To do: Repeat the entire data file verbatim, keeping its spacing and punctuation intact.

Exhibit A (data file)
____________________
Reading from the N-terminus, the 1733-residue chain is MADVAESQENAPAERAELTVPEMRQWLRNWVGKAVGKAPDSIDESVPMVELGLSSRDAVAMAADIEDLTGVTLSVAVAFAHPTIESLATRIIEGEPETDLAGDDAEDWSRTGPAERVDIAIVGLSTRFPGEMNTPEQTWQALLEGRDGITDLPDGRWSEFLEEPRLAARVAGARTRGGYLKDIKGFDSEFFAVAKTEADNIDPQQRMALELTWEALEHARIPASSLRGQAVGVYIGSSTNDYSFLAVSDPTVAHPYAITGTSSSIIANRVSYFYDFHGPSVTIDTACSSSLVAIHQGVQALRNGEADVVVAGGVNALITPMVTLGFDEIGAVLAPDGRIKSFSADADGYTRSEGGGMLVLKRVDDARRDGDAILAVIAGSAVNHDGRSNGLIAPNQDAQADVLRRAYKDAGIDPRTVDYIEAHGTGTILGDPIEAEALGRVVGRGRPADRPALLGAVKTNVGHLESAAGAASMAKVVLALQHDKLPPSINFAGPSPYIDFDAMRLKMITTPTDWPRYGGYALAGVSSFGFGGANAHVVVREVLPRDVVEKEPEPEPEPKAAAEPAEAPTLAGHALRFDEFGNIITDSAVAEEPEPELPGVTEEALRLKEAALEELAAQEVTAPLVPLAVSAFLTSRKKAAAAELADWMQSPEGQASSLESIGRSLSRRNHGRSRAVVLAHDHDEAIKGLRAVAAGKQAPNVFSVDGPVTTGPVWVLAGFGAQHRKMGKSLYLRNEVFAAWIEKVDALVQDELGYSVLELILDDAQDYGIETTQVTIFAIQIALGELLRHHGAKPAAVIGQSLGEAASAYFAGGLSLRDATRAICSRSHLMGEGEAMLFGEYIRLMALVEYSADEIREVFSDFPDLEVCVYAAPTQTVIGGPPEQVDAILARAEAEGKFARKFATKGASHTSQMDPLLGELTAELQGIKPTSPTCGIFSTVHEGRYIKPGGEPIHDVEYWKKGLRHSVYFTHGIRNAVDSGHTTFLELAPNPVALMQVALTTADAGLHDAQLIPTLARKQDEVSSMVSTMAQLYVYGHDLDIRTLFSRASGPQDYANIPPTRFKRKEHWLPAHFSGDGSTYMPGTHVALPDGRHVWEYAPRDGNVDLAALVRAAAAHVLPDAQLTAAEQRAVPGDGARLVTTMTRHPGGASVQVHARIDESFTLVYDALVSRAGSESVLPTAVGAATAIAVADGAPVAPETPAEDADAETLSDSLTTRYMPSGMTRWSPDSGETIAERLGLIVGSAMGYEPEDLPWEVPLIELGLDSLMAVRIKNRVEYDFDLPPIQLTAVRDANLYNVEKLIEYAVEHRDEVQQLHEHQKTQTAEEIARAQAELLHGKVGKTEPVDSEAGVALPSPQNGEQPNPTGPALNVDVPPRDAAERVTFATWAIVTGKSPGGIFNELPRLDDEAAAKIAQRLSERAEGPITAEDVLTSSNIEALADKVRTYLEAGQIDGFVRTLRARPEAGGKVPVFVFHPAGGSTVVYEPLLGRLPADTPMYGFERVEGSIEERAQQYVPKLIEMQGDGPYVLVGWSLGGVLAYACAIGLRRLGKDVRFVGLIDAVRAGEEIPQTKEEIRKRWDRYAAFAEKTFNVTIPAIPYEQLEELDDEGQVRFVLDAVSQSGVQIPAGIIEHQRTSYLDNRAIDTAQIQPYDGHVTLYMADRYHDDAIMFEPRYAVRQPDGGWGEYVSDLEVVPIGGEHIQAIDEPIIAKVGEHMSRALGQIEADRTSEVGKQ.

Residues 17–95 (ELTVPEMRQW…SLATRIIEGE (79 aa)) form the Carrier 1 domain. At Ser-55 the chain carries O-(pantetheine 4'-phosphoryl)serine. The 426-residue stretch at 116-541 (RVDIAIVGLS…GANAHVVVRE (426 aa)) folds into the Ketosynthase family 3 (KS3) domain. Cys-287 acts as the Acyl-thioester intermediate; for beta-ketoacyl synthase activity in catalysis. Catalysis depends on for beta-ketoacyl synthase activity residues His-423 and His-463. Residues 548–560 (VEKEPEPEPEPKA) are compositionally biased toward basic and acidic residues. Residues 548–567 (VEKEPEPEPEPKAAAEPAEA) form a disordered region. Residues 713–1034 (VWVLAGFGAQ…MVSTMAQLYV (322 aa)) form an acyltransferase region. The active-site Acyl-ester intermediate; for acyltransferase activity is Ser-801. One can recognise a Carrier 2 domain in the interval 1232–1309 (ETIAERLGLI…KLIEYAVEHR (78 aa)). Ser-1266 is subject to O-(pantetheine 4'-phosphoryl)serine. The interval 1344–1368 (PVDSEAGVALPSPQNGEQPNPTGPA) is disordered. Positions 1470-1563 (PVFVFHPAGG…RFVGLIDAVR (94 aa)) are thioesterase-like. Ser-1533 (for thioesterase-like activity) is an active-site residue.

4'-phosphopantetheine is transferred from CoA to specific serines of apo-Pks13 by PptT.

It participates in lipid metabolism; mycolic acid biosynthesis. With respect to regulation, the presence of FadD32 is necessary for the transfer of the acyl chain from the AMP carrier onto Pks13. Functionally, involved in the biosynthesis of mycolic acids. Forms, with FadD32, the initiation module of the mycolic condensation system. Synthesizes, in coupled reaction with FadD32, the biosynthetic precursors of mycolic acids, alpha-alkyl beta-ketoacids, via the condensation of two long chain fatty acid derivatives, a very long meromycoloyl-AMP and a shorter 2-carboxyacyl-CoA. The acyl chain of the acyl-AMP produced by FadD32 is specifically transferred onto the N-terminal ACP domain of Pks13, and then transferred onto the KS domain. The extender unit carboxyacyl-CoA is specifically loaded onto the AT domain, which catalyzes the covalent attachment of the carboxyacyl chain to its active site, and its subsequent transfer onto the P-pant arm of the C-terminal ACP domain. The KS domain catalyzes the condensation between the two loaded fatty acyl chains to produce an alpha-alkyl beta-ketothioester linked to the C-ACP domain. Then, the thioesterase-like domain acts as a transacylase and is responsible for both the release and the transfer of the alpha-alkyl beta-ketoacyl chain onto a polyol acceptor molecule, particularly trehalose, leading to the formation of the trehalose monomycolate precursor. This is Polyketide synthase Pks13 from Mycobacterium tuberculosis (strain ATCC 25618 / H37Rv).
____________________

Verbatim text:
Reading from the N-terminus, the 1733-residue chain is MADVAESQENAPAERAELTVPEMRQWLRNWVGKAVGKAPDSIDESVPMVELGLSSRDAVAMAADIEDLTGVTLSVAVAFAHPTIESLATRIIEGEPETDLAGDDAEDWSRTGPAERVDIAIVGLSTRFPGEMNTPEQTWQALLEGRDGITDLPDGRWSEFLEEPRLAARVAGARTRGGYLKDIKGFDSEFFAVAKTEADNIDPQQRMALELTWEALEHARIPASSLRGQAVGVYIGSSTNDYSFLAVSDPTVAHPYAITGTSSSIIANRVSYFYDFHGPSVTIDTACSSSLVAIHQGVQALRNGEADVVVAGGVNALITPMVTLGFDEIGAVLAPDGRIKSFSADADGYTRSEGGGMLVLKRVDDARRDGDAILAVIAGSAVNHDGRSNGLIAPNQDAQADVLRRAYKDAGIDPRTVDYIEAHGTGTILGDPIEAEALGRVVGRGRPADRPALLGAVKTNVGHLESAAGAASMAKVVLALQHDKLPPSINFAGPSPYIDFDAMRLKMITTPTDWPRYGGYALAGVSSFGFGGANAHVVVREVLPRDVVEKEPEPEPEPKAAAEPAEAPTLAGHALRFDEFGNIITDSAVAEEPEPELPGVTEEALRLKEAALEELAAQEVTAPLVPLAVSAFLTSRKKAAAAELADWMQSPEGQASSLESIGRSLSRRNHGRSRAVVLAHDHDEAIKGLRAVAAGKQAPNVFSVDGPVTTGPVWVLAGFGAQHRKMGKSLYLRNEVFAAWIEKVDALVQDELGYSVLELILDDAQDYGIETTQVTIFAIQIALGELLRHHGAKPAAVIGQSLGEAASAYFAGGLSLRDATRAICSRSHLMGEGEAMLFGEYIRLMALVEYSADEIREVFSDFPDLEVCVYAAPTQTVIGGPPEQVDAILARAEAEGKFARKFATKGASHTSQMDPLLGELTAELQGIKPTSPTCGIFSTVHEGRYIKPGGEPIHDVEYWKKGLRHSVYFTHGIRNAVDSGHTTFLELAPNPVALMQVALTTADAGLHDAQLIPTLARKQDEVSSMVSTMAQLYVYGHDLDIRTLFSRASGPQDYANIPPTRFKRKEHWLPAHFSGDGSTYMPGTHVALPDGRHVWEYAPRDGNVDLAALVRAAAAHVLPDAQLTAAEQRAVPGDGARLVTTMTRHPGGASVQVHARIDESFTLVYDALVSRAGSESVLPTAVGAATAIAVADGAPVAPETPAEDADAETLSDSLTTRYMPSGMTRWSPDSGETIAERLGLIVGSAMGYEPEDLPWEVPLIELGLDSLMAVRIKNRVEYDFDLPPIQLTAVRDANLYNVEKLIEYAVEHRDEVQQLHEHQKTQTAEEIARAQAELLHGKVGKTEPVDSEAGVALPSPQNGEQPNPTGPALNVDVPPRDAAERVTFATWAIVTGKSPGGIFNELPRLDDEAAAKIAQRLSERAEGPITAEDVLTSSNIEALADKVRTYLEAGQIDGFVRTLRARPEAGGKVPVFVFHPAGGSTVVYEPLLGRLPADTPMYGFERVEGSIEERAQQYVPKLIEMQGDGPYVLVGWSLGGVLAYACAIGLRRLGKDVRFVGLIDAVRAGEEIPQTKEEIRKRWDRYAAFAEKTFNVTIPAIPYEQLEELDDEGQVRFVLDAVSQSGVQIPAGIIEHQRTSYLDNRAIDTAQIQPYDGHVTLYMADRYHDDAIMFEPRYAVRQPDGGWGEYVSDLEVVPIGGEHIQAIDEPIIAKVGEHMSRALGQIEADRTSEVGKQ.

Residues 17–95 (ELTVPEMRQW…SLATRIIEGE (79 aa)) form the Carrier 1 domain. At Ser-55 the chain carries O-(pantetheine 4'-phosphoryl)serine. The 426-residue stretch at 116-541 (RVDIAIVGLS…GANAHVVVRE (426 aa)) folds into the Ketosynthase family 3 (KS3) domain. Cys-287 acts as the Acyl-thioester intermediate; for beta-ketoacyl synthase activity in catalysis. Catalysis depends on for beta-ketoacyl synthase activity residues His-423 and His-463. Residues 548–560 (VEKEPEPEPEPKA) are compositionally biased toward basic and acidic residues. Residues 548–567 (VEKEPEPEPEPKAAAEPAEA) form a disordered region. Residues 713–1034 (VWVLAGFGAQ…MVSTMAQLYV (322 aa)) form an acyltransferase region. The active-site Acyl-ester intermediate; for acyltransferase activity is Ser-801. One can recognise a Carrier 2 domain in the interval 1232–1309 (ETIAERLGLI…KLIEYAVEHR (78 aa)). Ser-1266 is subject to O-(pantetheine 4'-phosphoryl)serine. The interval 1344–1368 (PVDSEAGVALPSPQNGEQPNPTGPA) is disordered. Positions 1470-1563 (PVFVFHPAGG…RFVGLIDAVR (94 aa)) are thioesterase-like. Ser-1533 (for thioesterase-like activity) is an active-site residue.

4'-phosphopantetheine is transferred from CoA to specific serines of apo-Pks13 by PptT.

It participates in lipid metabolism; mycolic acid biosynthesis. With respect to regulation, the presence of FadD32 is necessary for the transfer of the acyl chain from the AMP carrier onto Pks13. Functionally, involved in the biosynthesis of mycolic acids. Forms, with FadD32, the initiation module of the mycolic condensation system. Synthesizes, in coupled reaction with FadD32, the biosynthetic precursors of mycolic acids, alpha-alkyl beta-ketoacids, via the condensation of two long chain fatty acid derivatives, a very long meromycoloyl-AMP and a shorter 2-carboxyacyl-CoA. The acyl chain of the acyl-AMP produced by FadD32 is specifically transferred onto the N-terminal ACP domain of Pks13, and then transferred onto the KS domain. The extender unit carboxyacyl-CoA is specifically loaded onto the AT domain, which catalyzes the covalent attachment of the carboxyacyl chain to its active site, and its subsequent transfer onto the P-pant arm of the C-terminal ACP domain. The KS domain catalyzes the condensation between the two loaded fatty acyl chains to produce an alpha-alkyl beta-ketothioester linked to the C-ACP domain. Then, the thioesterase-like domain acts as a transacylase and is responsible for both the release and the transfer of the alpha-alkyl beta-ketoacyl chain onto a polyol acceptor molecule, particularly trehalose, leading to the formation of the trehalose monomycolate precursor. This is Polyketide synthase Pks13 from Mycobacterium tuberculosis (strain ATCC 25618 / H37Rv).